The topography of the network remains rather flat though, as if it were a set of switches and junctures along a homogenized, discrete track - the information superhighway seen by clicking train. Missing in this map of the digital are the peaks and valleys, the external image of our ups and downs, the sort of graphics found in representations of digital soundscapes or three-dimensional maps of distributions of things. If we think of the imaginative space of the network as a map onto which aesthetics and consciousness are projected, it would appear that language fans out onto flat surfaces; it is deployed in chains of metonymous units, and becomes a sequence of transcriptions that the user juxtaposes and skims, if not simply skips.
We witness the text receding into the medium that houses it, a new rendition of the well-worn medium=message riff. In a hypertext, for instance, the links are the structural logic of the virtual whole text; but the "links" do not link together in any way - they simply mark a transparent passage, an edge of difference that one passes through frictionlessly. Ostensibly, the "link" could point to a relation between two lexia, but the relation usually is either a literal, referential one (i.e., for more info on x, link to y), or a jump from one character-situation to a different scene, and the relation must be reconstructed after the fact. This operation, while it supposedly ensures the text's flexibility in the hands of a commanding reader, actually lays out all the textual loops for the bit-player to click through in advance.
To fabricate a critical ecology in the context of hypertext writing, one seeks to maintain a certain duplicitious relation to the medium. On the one hand, one manufactures the critical ecology according to some of the rules of the hypertext game. (It is especially necessary to simulate the medium when the text is appearing on the Net, of course.) On the other hand, the critical ecology comes designed with an infrastructure that enables it to play itself out of some of the hypertext game's constrictions. The basic idea is to create a "technographical dictionary," to begin generating a working vocabulary for the culture of transparency, in a format that would allow for flexible usage and continual additions. Rather than unfolding in a literal hypertext format, the dictionary lays out an initial set of lexia. Then, rather than create links that transport from one term to the other, the lexia becomes a combinatoric device that creates hybrid terms. The hybrids must then be given definitions, so that the dictionary becomes a means to make new terms and concepts. As a result, the hybrids need longer entries than the definitions of initial terms - the entries on hybrids occasion short takes on aspects of transparency culture.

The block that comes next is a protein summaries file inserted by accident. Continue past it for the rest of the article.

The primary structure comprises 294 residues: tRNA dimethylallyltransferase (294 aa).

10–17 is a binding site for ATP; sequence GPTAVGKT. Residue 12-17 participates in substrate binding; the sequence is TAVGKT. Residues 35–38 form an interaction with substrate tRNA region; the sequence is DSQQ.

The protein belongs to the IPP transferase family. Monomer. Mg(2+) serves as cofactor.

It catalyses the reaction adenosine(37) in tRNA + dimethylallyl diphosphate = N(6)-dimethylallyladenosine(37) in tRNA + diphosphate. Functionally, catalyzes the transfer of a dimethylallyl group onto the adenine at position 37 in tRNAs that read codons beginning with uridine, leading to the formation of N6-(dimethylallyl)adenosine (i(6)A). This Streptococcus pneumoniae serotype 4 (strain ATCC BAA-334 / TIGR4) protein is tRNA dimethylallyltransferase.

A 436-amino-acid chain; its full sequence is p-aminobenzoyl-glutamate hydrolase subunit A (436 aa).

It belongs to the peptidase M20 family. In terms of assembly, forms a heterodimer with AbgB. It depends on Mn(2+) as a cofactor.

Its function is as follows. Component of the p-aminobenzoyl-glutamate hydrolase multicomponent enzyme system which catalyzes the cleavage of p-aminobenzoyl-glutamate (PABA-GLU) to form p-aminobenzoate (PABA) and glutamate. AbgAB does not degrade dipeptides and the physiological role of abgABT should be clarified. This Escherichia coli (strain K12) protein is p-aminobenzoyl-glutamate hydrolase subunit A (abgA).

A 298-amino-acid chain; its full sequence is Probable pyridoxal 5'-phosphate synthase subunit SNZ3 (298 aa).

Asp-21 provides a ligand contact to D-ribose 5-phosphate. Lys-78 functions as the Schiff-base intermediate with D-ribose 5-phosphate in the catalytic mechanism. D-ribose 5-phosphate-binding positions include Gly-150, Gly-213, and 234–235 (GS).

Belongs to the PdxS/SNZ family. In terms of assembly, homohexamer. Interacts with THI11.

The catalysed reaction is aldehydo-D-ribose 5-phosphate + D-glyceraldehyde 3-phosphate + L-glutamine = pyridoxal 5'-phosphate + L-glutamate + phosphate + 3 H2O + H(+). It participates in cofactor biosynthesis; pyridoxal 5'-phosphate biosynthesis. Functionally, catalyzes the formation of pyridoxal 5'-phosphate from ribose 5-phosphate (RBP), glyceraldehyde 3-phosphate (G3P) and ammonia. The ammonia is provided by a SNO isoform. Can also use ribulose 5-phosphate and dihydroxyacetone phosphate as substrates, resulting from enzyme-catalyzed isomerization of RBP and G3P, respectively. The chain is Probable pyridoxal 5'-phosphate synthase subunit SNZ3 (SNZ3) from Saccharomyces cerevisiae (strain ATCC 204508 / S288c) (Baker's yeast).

The design principle behind moving from a lexicon of discrete words to hybrid terms is quite basic: hypertext and most modes of experience in the scene of clicking are structured according to metonymic chains, as sequences of screens whose order can be changed. The combining of lexical entries into new terms is meant to mimic in a crude way the different sort of transport accomplished by metaphor - the carrying across between terms naming each other that constitutes the life of the metaphor, the between-terms that generates an emergent semantic richness. I try to inject a hypertext screenscape of discrete lexia with the permutational dynamics of combinatoric gaming - something the creative writers of hypertext seek out, of course, here done in a more literal manner.
What's the point of such an exercise? The point is that on the one hand the sheer speed and immediate consumption with which we confront words now must be integrated into how we write. Academic writing should adapt to the fact that we all are glutted with stuff to read all the time, and have become consumers of articles and ideas - we skim and borrow, seeking to profit with least work, more like the students we complain about than we care to admit. But on the other hand, a sleeker writing should also try to slow up or congeal; the words should merge into one another to take on texture, to be dipped in analog feeling for a moment as they pass through digital scenes. I don't mean here that words should take on texture in the way that hypertext critics think this occurs, which amounts to stimulating the "look at rather than through" response. Rather than utilizing opacity as a source for significance, the basic gesture of combining lexical units into hybrid terms seeks to simulate bottom-up emergence, simple components combining to generate a different level of significance. The lexicon does not organize into a network, but a hierarchical distribution along which meanings slide as potential relations. The network trope blots out the sense of a hierarchical architecture that is so crucial to all living systems. The Hyper-Lex design simulates a critical ecology where emergent terms operate at a "higher" level of complexity, being more than the sum of their parts:
LEVEL I: LEXICON
LEVEL II: HYBRIDS